The EU wants to stop the use of microplastics that are intentionally added to products such as cosmetics, detergents, paints, and pesticides. They intend to ban the use of microplastics that pose a risk to environmental and human health. European Chemicals Agency (ECHA) just delivered its final opinion on regulating ‘intentionally added microplastic’ to the European Commission. Now it’s in the Commission’s hands to adapt ECHA’s view and turn it into law.
ECHA’s proposal comes with significant loopholes that would allow microplastic pollution to continue for almost a decade. Additionally, there are many gaps in the proposed definition of “microplastics” that permits many polymers of concern to remain in use.
What might NOT be restricted?
As a result of heavy industry lobbying, the definition of microplastics is very limiting. The opinion of ECHA has many ifs and buts in the definition of microplastics. The European Commission aims to prevent 500,000 tonnes of microplastics polluting mostly rivers and seas. However, if these loopholes are overlooked, the commission’s target will be challenging to achieve.
From the first dive into the final opinion, here are the polymers that would not make it to the restriction:
- Water-soluble & liquid polymers: ECHA excludes all water-soluble and liquid polymers from the restriction proposal, focusing only on polymers that are in solid form. Soluble polymers can be very persistent and toxic, and they can potentially become insoluble in the environment. The opinion cautions that soluble polymers’ exclusion does not necessarily mean that they could not pose a risk to the ecosystem. If exempt, the market-demand for these polymers will increase, and their concentrations in the environment will inevitably increase too.
- Nano plastics: The proposal sets a lower limit of 100nm (0.1 micrometers) to the definition of microplastics. All the solid microplastics that are smaller than 100nm are outside of the scope. This is especially worrying because the likelihood of these nanoplastics entering into cells of organisms increases with decreasing particle size as recent studies demonstrate; this could prove disastrous in the near future. Furthermore, establishing a lower size limit creates problems for future compliance and enforcement procedures, it’s very difficult to detect these small particles. This exemption will most likely drive the industry to use nano plastics < 100 nm rather than searching for environmentally friendly alternatives. As a result, the concentrations of these particles in the environment might increase.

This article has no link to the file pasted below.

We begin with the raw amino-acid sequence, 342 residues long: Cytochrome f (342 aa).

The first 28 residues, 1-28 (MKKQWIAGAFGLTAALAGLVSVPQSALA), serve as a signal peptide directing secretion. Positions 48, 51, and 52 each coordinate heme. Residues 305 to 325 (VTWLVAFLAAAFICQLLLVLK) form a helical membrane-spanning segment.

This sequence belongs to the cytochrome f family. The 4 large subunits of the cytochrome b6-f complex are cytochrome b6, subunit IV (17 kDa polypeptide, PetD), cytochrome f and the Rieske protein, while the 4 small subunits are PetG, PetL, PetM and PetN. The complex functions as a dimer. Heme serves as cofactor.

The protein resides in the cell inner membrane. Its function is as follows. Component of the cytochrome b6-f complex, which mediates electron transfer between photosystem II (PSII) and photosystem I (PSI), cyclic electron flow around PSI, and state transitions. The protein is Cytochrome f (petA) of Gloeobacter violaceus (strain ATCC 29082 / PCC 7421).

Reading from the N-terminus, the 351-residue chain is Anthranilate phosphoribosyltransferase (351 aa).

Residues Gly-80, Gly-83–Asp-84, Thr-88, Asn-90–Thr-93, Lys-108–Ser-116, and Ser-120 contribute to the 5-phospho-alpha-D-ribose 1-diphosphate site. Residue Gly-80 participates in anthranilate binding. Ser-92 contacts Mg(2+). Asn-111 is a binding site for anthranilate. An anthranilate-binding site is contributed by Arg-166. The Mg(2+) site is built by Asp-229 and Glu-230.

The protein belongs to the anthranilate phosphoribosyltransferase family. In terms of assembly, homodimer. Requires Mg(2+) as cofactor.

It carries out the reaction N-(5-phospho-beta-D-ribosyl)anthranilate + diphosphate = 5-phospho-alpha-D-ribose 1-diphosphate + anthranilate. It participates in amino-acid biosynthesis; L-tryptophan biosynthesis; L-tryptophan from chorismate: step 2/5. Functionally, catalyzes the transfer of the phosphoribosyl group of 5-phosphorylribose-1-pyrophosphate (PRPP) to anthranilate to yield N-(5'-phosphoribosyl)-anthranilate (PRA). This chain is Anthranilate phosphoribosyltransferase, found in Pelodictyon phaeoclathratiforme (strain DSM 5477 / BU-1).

- (Bio)degradable polymers: The allegedly biodegradable polymer and natural polymers are also outside of this submission scope. It is highly essential to approve appropriate tests to assess the biodegradability of these polymers. Otherwise, derogating microplastics from the restriction based on tests that cannot show how fast they will degrade in real-life conditions would mean accepting their continued use without the necessary evidence.
On many occasions in ECHA’s opinion, the Risk-Assessment Committee warns that if a polymer has been exempted from the proposed restriction on microplastics, it does not mean that it has been demonstrated to be safe. It may have other hazards in addition to those associated with the microplastic concern. There are many environmental and human health concerns still attached to many of these excluded polymers. It’s a problem we are saving for the near-future.
Microplastic pollution to continue for almost a decade
The final opinion of ECHA grants long periods of transition to many sectors to adapt to the ban. For instance, the cosmetics industry would get four years to get rid of microplastics from ‘rinse-off’ products and six years for ‘leave-on’ cosmetics. The cosmetic industry uses 8.700 tons of microplastics every year, and an estimated 3.800 tonnes escapes to the environment annually. Such long periods to adapt to the law would mean allowing tonnes of microplastics pollution.
A transition period of 5-8 years is granted to the encapsulation of fragrances in detergents and cosmetic products. Five years transition period is allowed for detergents and fertilizing products. With these long periods for these different industries to adapt to the restriction, the environmental microplastics pollution will continue for almost a decade.
EU must go further
Now the ball is in the court of the European Commission. They have a golden chance to go further than what is being proposed by ECHA and ban ALL intentionally added microplastics. The EU has until May 2021 to draft the law, after which member state experts will vote on it. Overlooking exemptions and exclusions will create a problem for the future. There’s enough scientific evidence to be suspicious of these substances. Ten years ago, even solid microplastics were not an urgent issue to look into, and now they are ubiquitous in every part of our planet. We request the European Commission to take the precautionary principle as their guiding light and go a step further in ensuring our planet’s safety from microplastics.